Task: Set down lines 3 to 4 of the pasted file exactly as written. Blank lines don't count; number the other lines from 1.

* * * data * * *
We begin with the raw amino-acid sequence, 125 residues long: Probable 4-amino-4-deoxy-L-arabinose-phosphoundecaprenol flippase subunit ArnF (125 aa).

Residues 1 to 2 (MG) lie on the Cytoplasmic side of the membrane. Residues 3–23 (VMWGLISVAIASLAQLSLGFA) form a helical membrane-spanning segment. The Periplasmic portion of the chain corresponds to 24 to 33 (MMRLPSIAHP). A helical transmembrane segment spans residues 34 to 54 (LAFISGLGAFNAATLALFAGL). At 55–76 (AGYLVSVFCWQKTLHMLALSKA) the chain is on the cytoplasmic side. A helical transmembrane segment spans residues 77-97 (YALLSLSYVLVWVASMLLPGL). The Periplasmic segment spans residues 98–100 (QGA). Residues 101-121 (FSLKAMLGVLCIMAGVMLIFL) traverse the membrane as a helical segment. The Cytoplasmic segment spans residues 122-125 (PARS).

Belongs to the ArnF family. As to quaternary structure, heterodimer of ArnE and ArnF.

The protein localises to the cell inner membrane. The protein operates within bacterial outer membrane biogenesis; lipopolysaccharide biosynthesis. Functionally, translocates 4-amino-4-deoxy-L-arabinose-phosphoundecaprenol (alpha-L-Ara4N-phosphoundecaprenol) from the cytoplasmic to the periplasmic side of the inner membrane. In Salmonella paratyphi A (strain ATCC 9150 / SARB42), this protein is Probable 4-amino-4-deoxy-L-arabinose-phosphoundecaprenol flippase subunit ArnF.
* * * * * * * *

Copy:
Belongs to the ArnF family. As to quaternary structure, heterodimer of ArnE and ArnF.

The protein localises to the cell inner membrane. The protein operates within bacterial outer membrane biogenesis; lipopolysaccharide biosynthesis. Functionally, translocates 4-amino-4-deoxy-L-arabinose-phosphoundecaprenol (alpha-L-Ara4N-phosphoundecaprenol) from the cytoplasmic to the periplasmic side of the inner membrane. In Salmonella paratyphi A (strain ATCC 9150 / SARB42), this protein is Probable 4-amino-4-deoxy-L-arabinose-phosphoundecaprenol flippase subunit ArnF.